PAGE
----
Most experienced Saudi watchers agree that domestic public opinion would be horrified at the prospect of a King Osama and is broadly behind the existing government. However, there is also strong support for evolutionary changes and reforms of the kind that Crown Prince Abdullah, a bluff, shrewd, Jim Callaghan type of leader, is already bringing in. So anti-Americanism should not be interpreted as anti-royalism, even if a thin layer of young radicals espouse both causes.

Where these two strands of opinion are intertwining is in criticism of the Saudi regime for failing to make an impact on U.S. policy in the Middle East. This failure is not for want of trying. Saudi Arabia has two of the most impressive diplomatic voices on the international stage. One is the Princeton- and LSE-educated Saud Al Feisal, his country's foreign minister since 1975. The other is the former Cranwell-trained fighter pilot Bandar bin Sultan, the Saudi ambassador to Washington for 20 years. I know both of them well enough to be sure that they will have been repeating their pleas to the Bush administration for linkage between the new U.S. war policy on global terrorism and a new U.S. peace policy for the Middle East.

Without that linkage, all that can be hoped for from the Saudis in the current conflict is positive neutrality. They have already said all the right words, but when it comes to deeds they will only cooperate in below-the-parapet activities such as intelligence sharing, Awacs flights and terrorist money-trail detection. These invisible contributions can be extremely helpful, as Donald Rumsfeld, the U.S. Defence Secretary, has acknowledged. However, if there is any disappointment in Washington over the degree of Riyadh's support for the global coalition against terrorism, the U.S. administration should recognise that Saudi recalcitrance is not being caused by bin Laden moving too dangerously, but by George Bush moving too slowly.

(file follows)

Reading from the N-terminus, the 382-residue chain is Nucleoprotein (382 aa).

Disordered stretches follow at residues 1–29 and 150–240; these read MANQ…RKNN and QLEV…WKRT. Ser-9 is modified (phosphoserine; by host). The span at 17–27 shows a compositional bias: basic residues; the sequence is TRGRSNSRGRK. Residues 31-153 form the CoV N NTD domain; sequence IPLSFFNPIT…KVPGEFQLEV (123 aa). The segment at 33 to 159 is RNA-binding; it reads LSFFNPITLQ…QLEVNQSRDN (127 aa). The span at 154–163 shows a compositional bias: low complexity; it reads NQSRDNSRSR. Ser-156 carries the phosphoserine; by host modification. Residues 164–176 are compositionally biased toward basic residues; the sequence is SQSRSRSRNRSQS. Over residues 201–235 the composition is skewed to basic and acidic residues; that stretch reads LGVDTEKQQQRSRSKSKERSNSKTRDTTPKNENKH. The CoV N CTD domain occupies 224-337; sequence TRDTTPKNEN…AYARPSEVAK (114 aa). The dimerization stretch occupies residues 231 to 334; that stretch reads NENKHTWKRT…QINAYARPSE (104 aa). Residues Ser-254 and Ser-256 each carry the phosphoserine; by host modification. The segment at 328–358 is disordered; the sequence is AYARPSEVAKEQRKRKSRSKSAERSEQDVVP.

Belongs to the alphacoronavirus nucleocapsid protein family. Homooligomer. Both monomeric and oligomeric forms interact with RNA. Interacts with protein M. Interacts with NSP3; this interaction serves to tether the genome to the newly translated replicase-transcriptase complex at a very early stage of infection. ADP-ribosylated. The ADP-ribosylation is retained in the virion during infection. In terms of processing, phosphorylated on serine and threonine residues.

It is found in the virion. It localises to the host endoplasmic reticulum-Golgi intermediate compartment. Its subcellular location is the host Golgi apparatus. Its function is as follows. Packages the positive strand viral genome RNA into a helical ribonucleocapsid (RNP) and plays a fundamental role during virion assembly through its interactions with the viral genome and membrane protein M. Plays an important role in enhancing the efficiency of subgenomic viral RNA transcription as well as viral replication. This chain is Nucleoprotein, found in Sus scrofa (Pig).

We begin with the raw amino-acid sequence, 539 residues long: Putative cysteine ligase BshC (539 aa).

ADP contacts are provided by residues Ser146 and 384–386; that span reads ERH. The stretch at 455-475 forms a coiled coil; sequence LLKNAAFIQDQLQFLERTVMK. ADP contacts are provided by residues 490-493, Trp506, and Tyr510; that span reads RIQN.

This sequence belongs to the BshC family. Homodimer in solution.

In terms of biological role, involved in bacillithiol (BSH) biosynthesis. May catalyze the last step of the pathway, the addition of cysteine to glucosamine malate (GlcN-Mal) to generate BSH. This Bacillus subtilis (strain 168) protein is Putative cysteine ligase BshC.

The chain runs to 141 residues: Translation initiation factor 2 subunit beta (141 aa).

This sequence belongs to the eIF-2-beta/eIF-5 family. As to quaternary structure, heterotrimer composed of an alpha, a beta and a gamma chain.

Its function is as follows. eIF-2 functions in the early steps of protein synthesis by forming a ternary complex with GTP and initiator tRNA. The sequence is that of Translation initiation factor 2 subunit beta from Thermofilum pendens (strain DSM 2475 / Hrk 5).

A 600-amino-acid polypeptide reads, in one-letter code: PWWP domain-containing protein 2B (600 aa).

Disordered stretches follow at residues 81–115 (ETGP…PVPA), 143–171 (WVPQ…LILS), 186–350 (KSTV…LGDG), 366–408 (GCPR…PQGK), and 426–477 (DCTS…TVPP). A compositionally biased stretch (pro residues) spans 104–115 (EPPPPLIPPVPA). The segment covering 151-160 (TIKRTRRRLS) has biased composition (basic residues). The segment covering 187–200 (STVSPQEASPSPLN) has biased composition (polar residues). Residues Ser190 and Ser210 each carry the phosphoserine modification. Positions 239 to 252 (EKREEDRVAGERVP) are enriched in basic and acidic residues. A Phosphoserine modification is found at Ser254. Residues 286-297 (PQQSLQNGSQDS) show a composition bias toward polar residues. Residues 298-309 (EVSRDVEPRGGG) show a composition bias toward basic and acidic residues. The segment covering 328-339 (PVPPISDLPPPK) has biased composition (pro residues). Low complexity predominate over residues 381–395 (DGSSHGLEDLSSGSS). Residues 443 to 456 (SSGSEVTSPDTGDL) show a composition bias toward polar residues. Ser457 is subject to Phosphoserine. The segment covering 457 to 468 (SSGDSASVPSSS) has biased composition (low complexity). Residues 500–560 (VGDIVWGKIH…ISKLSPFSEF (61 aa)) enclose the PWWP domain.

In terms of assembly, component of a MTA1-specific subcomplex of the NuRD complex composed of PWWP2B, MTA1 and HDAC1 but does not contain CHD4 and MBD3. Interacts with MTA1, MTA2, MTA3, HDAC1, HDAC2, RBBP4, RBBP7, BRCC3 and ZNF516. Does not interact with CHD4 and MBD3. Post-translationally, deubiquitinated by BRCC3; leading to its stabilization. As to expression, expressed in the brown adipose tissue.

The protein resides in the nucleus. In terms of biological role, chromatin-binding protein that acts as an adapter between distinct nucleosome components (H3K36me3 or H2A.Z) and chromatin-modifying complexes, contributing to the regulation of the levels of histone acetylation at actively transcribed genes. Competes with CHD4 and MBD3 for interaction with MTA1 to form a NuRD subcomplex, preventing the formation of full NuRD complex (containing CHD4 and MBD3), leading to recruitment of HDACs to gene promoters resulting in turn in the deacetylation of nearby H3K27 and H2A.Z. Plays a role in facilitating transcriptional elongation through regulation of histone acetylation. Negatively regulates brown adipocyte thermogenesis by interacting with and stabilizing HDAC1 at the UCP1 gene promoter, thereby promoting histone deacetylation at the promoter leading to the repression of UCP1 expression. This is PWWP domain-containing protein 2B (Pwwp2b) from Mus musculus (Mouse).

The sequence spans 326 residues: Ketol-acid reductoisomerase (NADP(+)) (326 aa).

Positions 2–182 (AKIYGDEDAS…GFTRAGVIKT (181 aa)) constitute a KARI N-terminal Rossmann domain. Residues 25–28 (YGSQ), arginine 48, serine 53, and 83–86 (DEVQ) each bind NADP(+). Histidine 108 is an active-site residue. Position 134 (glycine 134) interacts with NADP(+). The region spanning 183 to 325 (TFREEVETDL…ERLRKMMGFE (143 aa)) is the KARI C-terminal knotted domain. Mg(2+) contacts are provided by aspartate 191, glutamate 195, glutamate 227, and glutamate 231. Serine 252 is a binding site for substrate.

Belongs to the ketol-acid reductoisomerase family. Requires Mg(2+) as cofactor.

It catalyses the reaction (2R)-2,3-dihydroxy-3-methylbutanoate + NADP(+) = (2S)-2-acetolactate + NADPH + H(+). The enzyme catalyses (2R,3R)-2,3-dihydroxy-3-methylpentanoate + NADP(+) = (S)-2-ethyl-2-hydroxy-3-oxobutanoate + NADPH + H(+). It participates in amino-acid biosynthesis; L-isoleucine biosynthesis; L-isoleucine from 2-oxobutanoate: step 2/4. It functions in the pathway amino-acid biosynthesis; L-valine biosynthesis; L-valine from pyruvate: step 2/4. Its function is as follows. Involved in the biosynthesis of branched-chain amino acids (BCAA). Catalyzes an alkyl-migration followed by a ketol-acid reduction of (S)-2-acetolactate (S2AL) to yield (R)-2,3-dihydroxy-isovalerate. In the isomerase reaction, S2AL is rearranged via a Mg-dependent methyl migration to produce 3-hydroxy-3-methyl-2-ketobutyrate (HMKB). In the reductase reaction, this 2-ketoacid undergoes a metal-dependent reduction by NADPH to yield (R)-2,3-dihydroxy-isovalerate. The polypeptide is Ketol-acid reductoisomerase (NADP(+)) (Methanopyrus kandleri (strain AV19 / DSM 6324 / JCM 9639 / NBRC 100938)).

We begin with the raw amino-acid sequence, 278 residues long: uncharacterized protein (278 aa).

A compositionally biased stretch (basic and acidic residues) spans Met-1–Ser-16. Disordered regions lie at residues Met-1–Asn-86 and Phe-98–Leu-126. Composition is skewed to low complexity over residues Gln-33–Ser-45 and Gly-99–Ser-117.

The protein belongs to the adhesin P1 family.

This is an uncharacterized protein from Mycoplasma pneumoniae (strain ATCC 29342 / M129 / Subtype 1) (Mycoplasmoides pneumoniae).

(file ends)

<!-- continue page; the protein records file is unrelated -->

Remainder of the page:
As Charles Powell rightly argued in his Daily Telegraph article [Sept. 26, 2001], now is surely the moment for the launch of a renewed American effort to achieve a peace settlement between Israel and the Palestinians. If that moment is seized, then public opinion throughout Saudi Arabia, and the entire Islamic world, will swing far more favourably behind American policy.

The author is a former British minister for defence procurement and chief secretary to the Treasury